Transformational Energy Web Meeting – 24 June 2021


BNCC is very pleased to share with its members, and the public in general, the contents of the web meeting we had on June 24 2021 about transformational energy in the shipping industry.

We had six important speakers and here you can access their presentations in a PDF form as well as their videos. Click on the image of the presentation to open the PDF file.

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“We are at the tipping point for LNG today. There are very strong drivers for those building new vessels today until 2030. The cost of fuel and technology will always be the decisive factors given certain regulations. With the current uptake of LNG, LPG is a basis for transition into a low-carbon future. Beyond 2030 we will have many other options for cleaner fuels, and of course we will other technologies like ammonia.”

“If you measure with what is available of supply today, and also with what is realistic in adding supply, either in blue, green or gray ammonia, what is challenging in the development of ammonia, for instance in the shipping fuel, will not be demand, but supply.”

“We don’t deny that decarbonization in shipping is a major challenge. But we are deeply convinced at the World Bank that it may be changed into a major business and development opportunity for countries that are willing to move ambitiously and fast into the direction of producing zero carbon bunker fuels, and both Norway and Brazil are, according to our analysis, very well placed to be such countries.”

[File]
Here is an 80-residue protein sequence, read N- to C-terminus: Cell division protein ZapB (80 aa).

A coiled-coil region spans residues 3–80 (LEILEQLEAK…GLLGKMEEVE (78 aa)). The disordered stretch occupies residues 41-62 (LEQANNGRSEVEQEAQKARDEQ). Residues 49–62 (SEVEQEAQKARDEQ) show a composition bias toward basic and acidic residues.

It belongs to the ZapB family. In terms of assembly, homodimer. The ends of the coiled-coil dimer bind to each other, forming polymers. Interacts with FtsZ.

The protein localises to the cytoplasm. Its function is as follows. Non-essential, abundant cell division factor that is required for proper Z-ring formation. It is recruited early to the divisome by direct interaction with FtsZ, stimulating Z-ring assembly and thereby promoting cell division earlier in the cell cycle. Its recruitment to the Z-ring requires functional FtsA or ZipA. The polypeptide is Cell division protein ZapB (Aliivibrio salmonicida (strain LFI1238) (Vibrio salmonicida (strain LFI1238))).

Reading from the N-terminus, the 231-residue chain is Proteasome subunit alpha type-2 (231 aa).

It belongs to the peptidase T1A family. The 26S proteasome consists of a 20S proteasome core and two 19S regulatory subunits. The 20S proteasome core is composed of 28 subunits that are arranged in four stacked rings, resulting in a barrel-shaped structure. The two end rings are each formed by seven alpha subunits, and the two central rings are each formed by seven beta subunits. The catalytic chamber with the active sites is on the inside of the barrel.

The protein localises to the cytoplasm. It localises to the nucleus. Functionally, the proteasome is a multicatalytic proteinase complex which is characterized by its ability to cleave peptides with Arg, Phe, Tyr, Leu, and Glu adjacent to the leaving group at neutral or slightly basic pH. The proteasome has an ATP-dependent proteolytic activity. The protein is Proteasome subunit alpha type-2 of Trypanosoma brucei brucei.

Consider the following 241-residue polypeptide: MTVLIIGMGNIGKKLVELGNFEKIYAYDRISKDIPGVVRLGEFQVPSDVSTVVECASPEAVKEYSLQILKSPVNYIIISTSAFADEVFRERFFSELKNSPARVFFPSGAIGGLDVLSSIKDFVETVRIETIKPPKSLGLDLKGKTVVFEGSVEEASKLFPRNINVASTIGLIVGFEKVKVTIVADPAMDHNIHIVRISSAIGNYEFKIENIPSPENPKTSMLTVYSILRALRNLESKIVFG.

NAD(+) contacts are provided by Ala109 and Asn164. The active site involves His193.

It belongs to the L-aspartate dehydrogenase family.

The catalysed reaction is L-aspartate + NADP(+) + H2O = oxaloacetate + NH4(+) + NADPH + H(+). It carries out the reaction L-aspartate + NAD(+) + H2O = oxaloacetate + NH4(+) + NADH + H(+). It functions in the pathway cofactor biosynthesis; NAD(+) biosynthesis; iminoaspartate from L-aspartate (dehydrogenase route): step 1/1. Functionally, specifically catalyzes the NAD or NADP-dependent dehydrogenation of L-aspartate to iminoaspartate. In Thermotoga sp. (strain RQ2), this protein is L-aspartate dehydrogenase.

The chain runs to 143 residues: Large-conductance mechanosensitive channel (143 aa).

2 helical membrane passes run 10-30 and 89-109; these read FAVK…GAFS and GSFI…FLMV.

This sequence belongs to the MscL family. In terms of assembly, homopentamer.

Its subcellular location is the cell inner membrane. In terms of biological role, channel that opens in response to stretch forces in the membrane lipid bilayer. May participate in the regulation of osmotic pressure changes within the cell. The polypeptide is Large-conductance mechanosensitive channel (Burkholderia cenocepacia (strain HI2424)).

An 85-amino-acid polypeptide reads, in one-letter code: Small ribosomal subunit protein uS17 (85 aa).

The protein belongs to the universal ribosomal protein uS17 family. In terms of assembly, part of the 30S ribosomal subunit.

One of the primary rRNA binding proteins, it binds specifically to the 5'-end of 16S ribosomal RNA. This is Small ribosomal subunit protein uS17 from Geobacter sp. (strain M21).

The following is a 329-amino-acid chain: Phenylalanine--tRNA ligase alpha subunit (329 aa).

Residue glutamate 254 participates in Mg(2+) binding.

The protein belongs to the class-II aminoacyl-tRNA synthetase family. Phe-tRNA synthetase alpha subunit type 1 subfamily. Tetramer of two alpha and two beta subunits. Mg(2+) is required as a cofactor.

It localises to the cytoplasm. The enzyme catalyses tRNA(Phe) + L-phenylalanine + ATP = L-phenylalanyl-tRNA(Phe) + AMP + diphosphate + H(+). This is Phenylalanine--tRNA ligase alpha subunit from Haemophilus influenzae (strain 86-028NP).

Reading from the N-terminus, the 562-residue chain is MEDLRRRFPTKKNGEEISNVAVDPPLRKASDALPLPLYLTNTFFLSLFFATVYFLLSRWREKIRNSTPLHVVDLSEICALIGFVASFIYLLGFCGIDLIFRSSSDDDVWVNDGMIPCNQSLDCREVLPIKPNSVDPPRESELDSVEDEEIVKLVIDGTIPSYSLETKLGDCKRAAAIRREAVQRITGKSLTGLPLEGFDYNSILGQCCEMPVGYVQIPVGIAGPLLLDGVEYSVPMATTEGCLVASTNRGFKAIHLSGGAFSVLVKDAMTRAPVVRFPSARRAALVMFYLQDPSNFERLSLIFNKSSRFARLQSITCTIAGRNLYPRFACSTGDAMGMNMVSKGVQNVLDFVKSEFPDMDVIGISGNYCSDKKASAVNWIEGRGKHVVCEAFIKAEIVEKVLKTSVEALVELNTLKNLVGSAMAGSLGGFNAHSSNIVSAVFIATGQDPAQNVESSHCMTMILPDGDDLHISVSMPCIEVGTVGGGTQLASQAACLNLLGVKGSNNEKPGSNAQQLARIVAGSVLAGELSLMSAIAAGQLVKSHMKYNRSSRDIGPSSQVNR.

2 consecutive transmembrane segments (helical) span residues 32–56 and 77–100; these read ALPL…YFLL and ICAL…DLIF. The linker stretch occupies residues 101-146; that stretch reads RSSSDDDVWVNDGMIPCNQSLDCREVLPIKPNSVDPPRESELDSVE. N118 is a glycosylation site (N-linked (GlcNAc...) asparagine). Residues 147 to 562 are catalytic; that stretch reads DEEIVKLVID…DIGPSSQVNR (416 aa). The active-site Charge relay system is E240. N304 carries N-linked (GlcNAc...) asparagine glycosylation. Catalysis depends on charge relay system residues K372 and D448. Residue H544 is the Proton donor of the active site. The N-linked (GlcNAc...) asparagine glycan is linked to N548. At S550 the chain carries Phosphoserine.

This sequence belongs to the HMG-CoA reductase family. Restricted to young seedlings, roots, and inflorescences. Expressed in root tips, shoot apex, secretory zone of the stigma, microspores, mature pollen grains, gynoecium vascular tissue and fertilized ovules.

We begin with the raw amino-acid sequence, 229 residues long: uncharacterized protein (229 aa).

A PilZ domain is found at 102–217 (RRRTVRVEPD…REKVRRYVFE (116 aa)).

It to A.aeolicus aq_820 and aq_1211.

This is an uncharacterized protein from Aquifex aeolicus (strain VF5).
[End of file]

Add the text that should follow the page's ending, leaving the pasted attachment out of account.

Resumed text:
“We are a technology company. Everybody who talks to us asks about engines, can you run on this, can you run on that, and we are doing our part. We can do that. It is important to understand that it is money that is there. There is a need of a decarbonizing strategy at the fleet level, and we see the most successful cases when we work with customers on that, because it is a matter of coming with a business case and make sense for that vessel. We bring our own technology but there is a commitment and sharing risks connected with it, with the end user in it.”

“The challenge that we are addressing with our company is the fact that most cities were built near waterways, but we developed our cities around the cars, and they are all around. The trend is to use different modes of transport in the future, and we believe we will go back to use waterways much more frequently and using autonomy to make it economically viable.”

“In taking the next step, we believe these two things are crucial: 1) getting the pilot projects in the water to test the technology in the right environment, in the maritime environment, and 2) simultaneously work on infrastructure, and the best way to do that might be to coordinate projects with end users and establish hydrogen hubs.”